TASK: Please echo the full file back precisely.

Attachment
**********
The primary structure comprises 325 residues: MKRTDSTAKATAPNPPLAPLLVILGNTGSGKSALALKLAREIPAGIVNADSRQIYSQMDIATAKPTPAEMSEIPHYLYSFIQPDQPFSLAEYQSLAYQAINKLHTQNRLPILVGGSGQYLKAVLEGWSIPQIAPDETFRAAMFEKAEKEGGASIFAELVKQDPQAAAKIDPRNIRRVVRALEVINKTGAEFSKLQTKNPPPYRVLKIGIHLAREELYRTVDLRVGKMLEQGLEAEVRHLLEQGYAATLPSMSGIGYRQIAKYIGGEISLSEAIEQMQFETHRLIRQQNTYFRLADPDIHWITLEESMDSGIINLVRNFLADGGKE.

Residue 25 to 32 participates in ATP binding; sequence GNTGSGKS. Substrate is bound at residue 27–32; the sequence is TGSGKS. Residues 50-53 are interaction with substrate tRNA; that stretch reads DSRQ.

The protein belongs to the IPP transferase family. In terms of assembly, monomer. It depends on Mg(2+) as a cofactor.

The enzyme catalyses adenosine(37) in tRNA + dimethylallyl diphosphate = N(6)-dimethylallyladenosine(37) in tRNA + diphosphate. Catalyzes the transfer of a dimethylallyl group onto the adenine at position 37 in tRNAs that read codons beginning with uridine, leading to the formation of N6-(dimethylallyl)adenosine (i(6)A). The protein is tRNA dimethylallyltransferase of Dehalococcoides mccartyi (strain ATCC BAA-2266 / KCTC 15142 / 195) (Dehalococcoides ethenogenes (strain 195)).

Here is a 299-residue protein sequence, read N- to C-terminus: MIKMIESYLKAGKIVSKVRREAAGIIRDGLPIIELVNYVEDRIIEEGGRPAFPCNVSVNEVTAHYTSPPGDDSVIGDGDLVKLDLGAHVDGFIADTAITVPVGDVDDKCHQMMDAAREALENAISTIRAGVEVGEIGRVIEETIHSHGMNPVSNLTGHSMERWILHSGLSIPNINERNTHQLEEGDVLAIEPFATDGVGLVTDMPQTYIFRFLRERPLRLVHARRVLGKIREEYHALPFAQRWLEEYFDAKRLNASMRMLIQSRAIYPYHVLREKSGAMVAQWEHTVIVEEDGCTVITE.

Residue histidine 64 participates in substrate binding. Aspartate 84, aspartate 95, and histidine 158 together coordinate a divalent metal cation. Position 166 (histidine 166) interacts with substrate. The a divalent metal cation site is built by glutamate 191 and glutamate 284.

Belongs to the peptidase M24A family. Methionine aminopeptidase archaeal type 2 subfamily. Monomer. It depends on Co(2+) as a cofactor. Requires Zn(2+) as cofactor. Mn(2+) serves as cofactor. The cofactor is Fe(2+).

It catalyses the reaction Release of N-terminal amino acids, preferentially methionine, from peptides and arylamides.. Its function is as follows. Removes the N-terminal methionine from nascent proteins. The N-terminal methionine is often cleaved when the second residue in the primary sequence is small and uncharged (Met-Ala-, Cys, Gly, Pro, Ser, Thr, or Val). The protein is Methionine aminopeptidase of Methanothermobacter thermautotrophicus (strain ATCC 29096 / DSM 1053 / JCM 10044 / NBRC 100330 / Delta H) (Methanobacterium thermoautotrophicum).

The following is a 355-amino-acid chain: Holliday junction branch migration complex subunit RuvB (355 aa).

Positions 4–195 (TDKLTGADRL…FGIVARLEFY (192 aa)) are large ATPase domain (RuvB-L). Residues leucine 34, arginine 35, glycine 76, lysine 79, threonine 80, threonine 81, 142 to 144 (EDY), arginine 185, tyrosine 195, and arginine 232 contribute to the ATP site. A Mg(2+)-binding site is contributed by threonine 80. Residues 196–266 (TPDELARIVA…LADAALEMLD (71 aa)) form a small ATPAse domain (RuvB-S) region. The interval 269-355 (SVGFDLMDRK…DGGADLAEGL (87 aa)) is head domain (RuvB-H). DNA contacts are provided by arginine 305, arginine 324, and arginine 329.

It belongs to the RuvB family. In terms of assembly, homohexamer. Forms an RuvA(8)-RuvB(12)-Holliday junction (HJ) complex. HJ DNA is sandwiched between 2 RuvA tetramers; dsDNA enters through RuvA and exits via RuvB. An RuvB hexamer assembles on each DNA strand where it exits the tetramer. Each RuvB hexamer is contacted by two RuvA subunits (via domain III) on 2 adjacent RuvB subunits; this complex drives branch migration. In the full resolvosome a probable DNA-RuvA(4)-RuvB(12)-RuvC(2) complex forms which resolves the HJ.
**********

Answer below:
The primary structure comprises 325 residues: MKRTDSTAKATAPNPPLAPLLVILGNTGSGKSALALKLAREIPAGIVNADSRQIYSQMDIATAKPTPAEMSEIPHYLYSFIQPDQPFSLAEYQSLAYQAINKLHTQNRLPILVGGSGQYLKAVLEGWSIPQIAPDETFRAAMFEKAEKEGGASIFAELVKQDPQAAAKIDPRNIRRVVRALEVINKTGAEFSKLQTKNPPPYRVLKIGIHLAREELYRTVDLRVGKMLEQGLEAEVRHLLEQGYAATLPSMSGIGYRQIAKYIGGEISLSEAIEQMQFETHRLIRQQNTYFRLADPDIHWITLEESMDSGIINLVRNFLADGGKE.

Residue 25 to 32 participates in ATP binding; sequence GNTGSGKS. Substrate is bound at residue 27–32; the sequence is TGSGKS. Residues 50-53 are interaction with substrate tRNA; that stretch reads DSRQ.

The protein belongs to the IPP transferase family. In terms of assembly, monomer. It depends on Mg(2+) as a cofactor.

The enzyme catalyses adenosine(37) in tRNA + dimethylallyl diphosphate = N(6)-dimethylallyladenosine(37) in tRNA + diphosphate. Catalyzes the transfer of a dimethylallyl group onto the adenine at position 37 in tRNAs that read codons beginning with uridine, leading to the formation of N6-(dimethylallyl)adenosine (i(6)A). The protein is tRNA dimethylallyltransferase of Dehalococcoides mccartyi (strain ATCC BAA-2266 / KCTC 15142 / 195) (Dehalococcoides ethenogenes (strain 195)).

Here is a 299-residue protein sequence, read N- to C-terminus: MIKMIESYLKAGKIVSKVRREAAGIIRDGLPIIELVNYVEDRIIEEGGRPAFPCNVSVNEVTAHYTSPPGDDSVIGDGDLVKLDLGAHVDGFIADTAITVPVGDVDDKCHQMMDAAREALENAISTIRAGVEVGEIGRVIEETIHSHGMNPVSNLTGHSMERWILHSGLSIPNINERNTHQLEEGDVLAIEPFATDGVGLVTDMPQTYIFRFLRERPLRLVHARRVLGKIREEYHALPFAQRWLEEYFDAKRLNASMRMLIQSRAIYPYHVLREKSGAMVAQWEHTVIVEEDGCTVITE.

Residue histidine 64 participates in substrate binding. Aspartate 84, aspartate 95, and histidine 158 together coordinate a divalent metal cation. Position 166 (histidine 166) interacts with substrate. The a divalent metal cation site is built by glutamate 191 and glutamate 284.

Belongs to the peptidase M24A family. Methionine aminopeptidase archaeal type 2 subfamily. Monomer. It depends on Co(2+) as a cofactor. Requires Zn(2+) as cofactor. Mn(2+) serves as cofactor. The cofactor is Fe(2+).

It catalyses the reaction Release of N-terminal amino acids, preferentially methionine, from peptides and arylamides.. Its function is as follows. Removes the N-terminal methionine from nascent proteins. The N-terminal methionine is often cleaved when the second residue in the primary sequence is small and uncharged (Met-Ala-, Cys, Gly, Pro, Ser, Thr, or Val). The protein is Methionine aminopeptidase of Methanothermobacter thermautotrophicus (strain ATCC 29096 / DSM 1053 / JCM 10044 / NBRC 100330 / Delta H) (Methanobacterium thermoautotrophicum).

The following is a 355-amino-acid chain: Holliday junction branch migration complex subunit RuvB (355 aa).

Positions 4–195 (TDKLTGADRL…FGIVARLEFY (192 aa)) are large ATPase domain (RuvB-L). Residues leucine 34, arginine 35, glycine 76, lysine 79, threonine 80, threonine 81, 142 to 144 (EDY), arginine 185, tyrosine 195, and arginine 232 contribute to the ATP site. A Mg(2+)-binding site is contributed by threonine 80. Residues 196–266 (TPDELARIVA…LADAALEMLD (71 aa)) form a small ATPAse domain (RuvB-S) region. The interval 269-355 (SVGFDLMDRK…DGGADLAEGL (87 aa)) is head domain (RuvB-H). DNA contacts are provided by arginine 305, arginine 324, and arginine 329.

It belongs to the RuvB family. In terms of assembly, homohexamer. Forms an RuvA(8)-RuvB(12)-Holliday junction (HJ) complex. HJ DNA is sandwiched between 2 RuvA tetramers; dsDNA enters through RuvA and exits via RuvB. An RuvB hexamer assembles on each DNA strand where it exits the tetramer. Each RuvB hexamer is contacted by two RuvA subunits (via domain III) on 2 adjacent RuvB subunits; this complex drives branch migration. In the full resolvosome a probable DNA-RuvA(4)-RuvB(12)-RuvC(2) complex forms which resolves the HJ.